he brings me a present every time he comescada vez que viene me trae un regalo
this recipe gives you perfect results every timeesta receta siempre le dará resultados perfectos
(it's) every man for himself¡sálvese quien pueda!
every man Jack of them voted againsttodos y cada uno de ellos votaron en contra
every little helpsun grano no hace granero pero ayuda al compañero, todo es ayuda
2. (= all)
he was following my every moveme vigilaba constantemente
not every child is as fortunate as youno todos los niños son tan afortunados como tú
every one of them passed the examtodos ellos aprobaron el examen
he criticized her at every opportunityno dejaba escapar oportunidad alguna para criticarla
he spends every penny he earnsgasta hasta el último centavo que gana
in every wayen todos los aspectos
his every wishtodos sus deseos
I mean every word I saylo digo muy en serio
3. (= any) → todo
every parent will have experienced this at one time or anothertodo padre se habrá encontrado con esto en algún momento
4. (= all possible)
I gave you every assistancete ayudé en todo lo que podía
she had every chancese le dieron todas las posibilidades
I have every confidence in himtengo entera or plena confianza en él
every effort is being made to trace himse está haciendo todo lo posible para localizarlo
I have every reason to think thattengo razones sobradas para pensar que ...
we wish you every successte deseamos todo el éxito posible
Collins Spanish Dictionary - Complete and Unabridged 8th Edition 2005 © William Collins Sons & Co. Ltd. 1971, 1988 © HarperCollins Publishers 1992, 1993, 1996, 1997, 2000, 2003, 2005


[ˈɛvri] adjchaque
every pupil → chaque élève
every time → chaque fois
Every time I see him he's depressed → Chaque fois que je le vois il est déprimé.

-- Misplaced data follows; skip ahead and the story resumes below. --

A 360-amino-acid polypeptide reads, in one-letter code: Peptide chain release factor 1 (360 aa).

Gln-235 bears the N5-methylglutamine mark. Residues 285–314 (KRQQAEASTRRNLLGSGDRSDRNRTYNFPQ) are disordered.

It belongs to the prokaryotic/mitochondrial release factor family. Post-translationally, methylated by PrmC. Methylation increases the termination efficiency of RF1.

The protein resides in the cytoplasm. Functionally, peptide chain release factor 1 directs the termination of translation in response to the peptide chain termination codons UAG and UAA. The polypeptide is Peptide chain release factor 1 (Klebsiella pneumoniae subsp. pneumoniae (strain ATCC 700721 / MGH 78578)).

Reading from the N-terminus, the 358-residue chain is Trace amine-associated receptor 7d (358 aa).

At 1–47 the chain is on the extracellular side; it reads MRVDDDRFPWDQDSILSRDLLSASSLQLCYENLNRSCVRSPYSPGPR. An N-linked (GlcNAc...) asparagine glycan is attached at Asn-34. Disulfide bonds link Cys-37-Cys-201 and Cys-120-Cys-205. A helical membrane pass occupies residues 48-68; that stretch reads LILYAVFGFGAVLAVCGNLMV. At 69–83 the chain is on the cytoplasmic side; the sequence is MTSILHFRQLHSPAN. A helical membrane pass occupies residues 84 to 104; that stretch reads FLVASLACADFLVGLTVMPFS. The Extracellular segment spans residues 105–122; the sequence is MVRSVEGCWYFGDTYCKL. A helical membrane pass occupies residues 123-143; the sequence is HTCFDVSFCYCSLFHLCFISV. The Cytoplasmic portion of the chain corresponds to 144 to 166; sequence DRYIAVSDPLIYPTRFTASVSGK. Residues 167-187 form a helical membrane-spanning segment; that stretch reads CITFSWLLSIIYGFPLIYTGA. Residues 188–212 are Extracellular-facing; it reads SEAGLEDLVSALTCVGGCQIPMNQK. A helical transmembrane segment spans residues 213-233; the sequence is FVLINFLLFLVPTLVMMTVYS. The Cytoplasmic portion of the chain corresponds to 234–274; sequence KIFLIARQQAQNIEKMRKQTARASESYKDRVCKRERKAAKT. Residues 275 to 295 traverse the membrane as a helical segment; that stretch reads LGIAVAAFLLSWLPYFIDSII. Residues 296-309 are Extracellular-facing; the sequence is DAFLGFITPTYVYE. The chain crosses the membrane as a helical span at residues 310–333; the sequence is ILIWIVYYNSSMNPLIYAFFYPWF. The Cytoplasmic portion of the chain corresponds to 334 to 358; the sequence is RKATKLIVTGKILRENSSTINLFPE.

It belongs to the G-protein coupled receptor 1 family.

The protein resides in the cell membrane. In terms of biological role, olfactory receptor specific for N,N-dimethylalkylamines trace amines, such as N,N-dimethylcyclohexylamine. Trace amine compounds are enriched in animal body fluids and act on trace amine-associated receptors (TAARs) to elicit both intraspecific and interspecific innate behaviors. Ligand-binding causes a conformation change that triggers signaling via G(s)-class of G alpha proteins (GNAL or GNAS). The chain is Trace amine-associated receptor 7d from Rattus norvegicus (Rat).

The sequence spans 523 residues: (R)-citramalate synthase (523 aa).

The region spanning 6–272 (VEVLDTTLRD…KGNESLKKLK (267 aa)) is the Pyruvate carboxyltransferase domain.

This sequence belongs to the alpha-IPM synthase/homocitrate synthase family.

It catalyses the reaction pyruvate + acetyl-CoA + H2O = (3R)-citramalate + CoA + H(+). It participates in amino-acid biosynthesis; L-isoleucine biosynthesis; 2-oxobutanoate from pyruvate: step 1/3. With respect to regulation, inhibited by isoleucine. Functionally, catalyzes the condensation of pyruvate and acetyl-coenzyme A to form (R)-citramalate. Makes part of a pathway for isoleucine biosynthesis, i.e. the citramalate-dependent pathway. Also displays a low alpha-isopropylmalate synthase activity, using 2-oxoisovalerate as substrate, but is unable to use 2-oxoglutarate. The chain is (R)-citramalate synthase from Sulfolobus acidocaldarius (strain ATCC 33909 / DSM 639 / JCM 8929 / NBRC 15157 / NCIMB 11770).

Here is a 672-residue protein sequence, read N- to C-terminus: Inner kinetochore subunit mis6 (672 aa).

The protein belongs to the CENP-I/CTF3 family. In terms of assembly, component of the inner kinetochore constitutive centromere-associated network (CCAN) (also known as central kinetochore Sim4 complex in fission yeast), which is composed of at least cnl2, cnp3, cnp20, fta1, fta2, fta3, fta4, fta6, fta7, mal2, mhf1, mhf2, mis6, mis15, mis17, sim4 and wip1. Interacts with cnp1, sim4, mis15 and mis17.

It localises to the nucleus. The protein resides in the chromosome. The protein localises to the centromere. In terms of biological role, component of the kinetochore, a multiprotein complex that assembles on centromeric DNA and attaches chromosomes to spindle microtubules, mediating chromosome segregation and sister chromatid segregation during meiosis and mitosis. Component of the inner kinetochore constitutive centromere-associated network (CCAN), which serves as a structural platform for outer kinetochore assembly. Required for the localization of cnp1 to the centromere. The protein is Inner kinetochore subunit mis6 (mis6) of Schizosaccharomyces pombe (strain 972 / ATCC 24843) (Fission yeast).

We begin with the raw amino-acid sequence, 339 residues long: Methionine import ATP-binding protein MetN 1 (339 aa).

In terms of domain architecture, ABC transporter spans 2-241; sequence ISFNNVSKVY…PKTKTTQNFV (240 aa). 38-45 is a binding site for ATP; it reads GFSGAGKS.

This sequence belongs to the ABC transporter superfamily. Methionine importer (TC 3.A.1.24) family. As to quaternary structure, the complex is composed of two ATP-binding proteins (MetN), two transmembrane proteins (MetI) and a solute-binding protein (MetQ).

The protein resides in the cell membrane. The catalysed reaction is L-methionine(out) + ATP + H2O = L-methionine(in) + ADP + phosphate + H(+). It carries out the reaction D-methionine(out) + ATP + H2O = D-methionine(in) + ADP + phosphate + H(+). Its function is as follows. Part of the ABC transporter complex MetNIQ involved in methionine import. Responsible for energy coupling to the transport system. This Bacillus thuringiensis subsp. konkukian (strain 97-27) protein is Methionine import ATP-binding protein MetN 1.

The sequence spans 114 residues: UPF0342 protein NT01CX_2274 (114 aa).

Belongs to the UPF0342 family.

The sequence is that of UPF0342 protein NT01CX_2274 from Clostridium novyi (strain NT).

I have every confidence in him → J'ai entièrement or pleinement confiance en lui.
every day → tous les jours, chaque jour
every week → toutes les semaines
every other day, every second day → tous les deux jours
every third day → tous les trois jours
every other car → une voiture sur deux
one out of every twenty → un sur vingt
every now and then, every now and again, every once in a while, every so often → de temps en temps
Collins English/French Electronic Resource. © HarperCollins Publishers 2005


jede(r, s); you must examine every oneSie müssen jeden (Einzelnen) untersuchen; every man for himselfjeder für sich; in every way (= in all respects)in jeder Hinsicht; (= by every means)mit allen Mitteln; he is every bit as clever as his brotherer ist ganz genauso schlau wie sein Bruder; every bit as muchganz genauso viel; every single timejedes einzelne Mal; every single time I …immer wenn ich …
(= all possible) I have every confidence in himich habe unbedingtes or uneingeschränktes Vertrauen zu ihm; I have/there is every hope that …ich habe allen Grund/es besteht aller Grund zu der Hoffnung, dass …; we wish you every success/happinesswir wünschen Ihnen alles (nur erdenklich) Gute/viel Glück und Zufriedenheit; there was every prospect of successes bestand alle Aussicht auf Erfolg; to make every effort to do somethingsich alle Mühe geben or sich sehr bemühen, etw zu tun